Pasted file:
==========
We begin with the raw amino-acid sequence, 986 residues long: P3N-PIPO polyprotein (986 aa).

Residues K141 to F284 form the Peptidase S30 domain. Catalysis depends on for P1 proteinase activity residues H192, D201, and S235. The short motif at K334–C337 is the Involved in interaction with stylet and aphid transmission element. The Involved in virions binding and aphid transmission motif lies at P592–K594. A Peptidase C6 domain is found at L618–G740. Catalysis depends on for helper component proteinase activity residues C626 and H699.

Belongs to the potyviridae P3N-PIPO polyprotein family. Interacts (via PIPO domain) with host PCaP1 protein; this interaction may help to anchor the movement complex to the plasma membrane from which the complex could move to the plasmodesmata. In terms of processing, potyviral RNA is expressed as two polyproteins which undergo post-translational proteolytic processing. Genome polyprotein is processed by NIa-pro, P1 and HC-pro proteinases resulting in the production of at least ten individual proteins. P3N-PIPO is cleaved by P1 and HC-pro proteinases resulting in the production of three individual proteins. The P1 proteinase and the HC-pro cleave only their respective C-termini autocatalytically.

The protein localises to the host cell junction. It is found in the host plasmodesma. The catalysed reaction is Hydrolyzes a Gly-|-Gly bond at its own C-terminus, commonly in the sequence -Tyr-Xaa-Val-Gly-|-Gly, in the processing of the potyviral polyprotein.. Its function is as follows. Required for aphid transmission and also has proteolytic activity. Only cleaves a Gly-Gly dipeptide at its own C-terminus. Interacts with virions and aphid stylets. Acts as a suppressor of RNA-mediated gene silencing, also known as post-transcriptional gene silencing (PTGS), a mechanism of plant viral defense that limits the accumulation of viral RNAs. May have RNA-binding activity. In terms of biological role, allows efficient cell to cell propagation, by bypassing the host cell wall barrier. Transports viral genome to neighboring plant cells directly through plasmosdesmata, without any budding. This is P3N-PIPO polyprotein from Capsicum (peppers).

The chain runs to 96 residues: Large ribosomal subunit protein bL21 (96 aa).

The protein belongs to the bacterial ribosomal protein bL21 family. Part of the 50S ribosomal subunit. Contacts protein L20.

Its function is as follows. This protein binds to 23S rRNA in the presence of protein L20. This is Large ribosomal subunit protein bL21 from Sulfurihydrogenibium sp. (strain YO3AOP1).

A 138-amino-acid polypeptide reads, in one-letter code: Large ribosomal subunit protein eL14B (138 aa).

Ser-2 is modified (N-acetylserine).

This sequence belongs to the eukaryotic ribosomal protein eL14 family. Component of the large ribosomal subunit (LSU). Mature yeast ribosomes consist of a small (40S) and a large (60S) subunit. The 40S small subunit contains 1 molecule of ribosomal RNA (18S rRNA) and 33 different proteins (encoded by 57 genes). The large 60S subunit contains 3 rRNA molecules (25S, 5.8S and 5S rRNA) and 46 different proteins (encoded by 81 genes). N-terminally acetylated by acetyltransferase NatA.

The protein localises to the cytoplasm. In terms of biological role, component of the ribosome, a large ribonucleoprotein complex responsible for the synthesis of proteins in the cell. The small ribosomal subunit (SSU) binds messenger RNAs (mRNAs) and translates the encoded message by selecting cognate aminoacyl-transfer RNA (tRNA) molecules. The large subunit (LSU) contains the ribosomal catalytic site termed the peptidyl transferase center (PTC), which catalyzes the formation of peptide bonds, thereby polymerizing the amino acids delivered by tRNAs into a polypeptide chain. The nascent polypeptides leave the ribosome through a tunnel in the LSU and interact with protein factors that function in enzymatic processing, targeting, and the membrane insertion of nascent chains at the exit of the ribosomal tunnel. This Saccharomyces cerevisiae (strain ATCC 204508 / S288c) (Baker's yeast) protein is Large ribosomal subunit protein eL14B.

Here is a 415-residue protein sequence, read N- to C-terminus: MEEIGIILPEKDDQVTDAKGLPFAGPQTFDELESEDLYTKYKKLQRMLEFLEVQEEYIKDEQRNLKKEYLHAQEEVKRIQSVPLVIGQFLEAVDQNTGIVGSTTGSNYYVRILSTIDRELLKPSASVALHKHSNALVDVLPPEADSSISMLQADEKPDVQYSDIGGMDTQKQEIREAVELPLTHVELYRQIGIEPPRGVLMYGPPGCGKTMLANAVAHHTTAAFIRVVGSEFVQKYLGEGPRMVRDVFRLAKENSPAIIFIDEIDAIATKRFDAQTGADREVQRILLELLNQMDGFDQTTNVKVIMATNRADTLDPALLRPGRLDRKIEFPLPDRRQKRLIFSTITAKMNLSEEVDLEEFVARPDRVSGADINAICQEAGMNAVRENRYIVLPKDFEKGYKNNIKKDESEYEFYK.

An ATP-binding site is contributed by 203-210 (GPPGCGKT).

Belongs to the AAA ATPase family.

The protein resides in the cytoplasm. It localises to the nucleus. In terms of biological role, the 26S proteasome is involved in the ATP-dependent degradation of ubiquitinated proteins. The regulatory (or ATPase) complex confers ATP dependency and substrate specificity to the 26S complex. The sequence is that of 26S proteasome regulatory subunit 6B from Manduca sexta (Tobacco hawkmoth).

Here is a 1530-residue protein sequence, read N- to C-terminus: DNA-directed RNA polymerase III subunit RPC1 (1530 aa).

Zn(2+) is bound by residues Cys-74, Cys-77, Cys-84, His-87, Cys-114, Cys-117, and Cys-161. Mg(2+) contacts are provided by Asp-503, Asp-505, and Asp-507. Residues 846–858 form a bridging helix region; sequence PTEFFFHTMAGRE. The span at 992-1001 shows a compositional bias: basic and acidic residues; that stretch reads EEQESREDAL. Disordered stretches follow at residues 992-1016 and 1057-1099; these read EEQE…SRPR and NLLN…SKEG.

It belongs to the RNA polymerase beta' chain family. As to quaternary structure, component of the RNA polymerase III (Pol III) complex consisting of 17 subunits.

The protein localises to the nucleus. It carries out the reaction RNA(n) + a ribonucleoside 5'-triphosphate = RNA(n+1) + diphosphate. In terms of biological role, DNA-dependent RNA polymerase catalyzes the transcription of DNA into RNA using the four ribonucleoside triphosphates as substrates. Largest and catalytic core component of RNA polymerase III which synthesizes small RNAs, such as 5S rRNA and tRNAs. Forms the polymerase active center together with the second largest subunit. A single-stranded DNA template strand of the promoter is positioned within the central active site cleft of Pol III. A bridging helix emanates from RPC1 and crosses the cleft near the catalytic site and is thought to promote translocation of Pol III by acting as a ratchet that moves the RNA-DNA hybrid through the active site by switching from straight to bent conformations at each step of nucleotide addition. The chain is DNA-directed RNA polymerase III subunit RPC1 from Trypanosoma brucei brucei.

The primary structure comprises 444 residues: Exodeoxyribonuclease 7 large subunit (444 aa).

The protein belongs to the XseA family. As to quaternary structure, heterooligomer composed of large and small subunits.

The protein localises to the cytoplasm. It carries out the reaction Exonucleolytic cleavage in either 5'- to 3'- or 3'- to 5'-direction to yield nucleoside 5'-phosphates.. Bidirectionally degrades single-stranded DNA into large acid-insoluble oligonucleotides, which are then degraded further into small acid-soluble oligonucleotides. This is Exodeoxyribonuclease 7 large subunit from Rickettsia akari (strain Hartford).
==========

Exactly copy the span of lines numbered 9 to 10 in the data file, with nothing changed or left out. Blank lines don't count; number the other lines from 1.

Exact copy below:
Ser-2 is modified (N-acetylserine).

This sequence belongs to the eukaryotic ribosomal protein eL14 family. Component of the large ribosomal subunit (LSU). Mature yeast ribosomes consist of a small (40S) and a large (60S) subunit. The 40S small subunit contains 1 molecule of ribosomal RNA (18S rRNA) and 33 different proteins (encoded by 57 genes). The large 60S subunit contains 3 rRNA molecules (25S, 5.8S and 5S rRNA) and 46 different proteins (encoded by 81 genes). N-terminally acetylated by acetyltransferase NatA.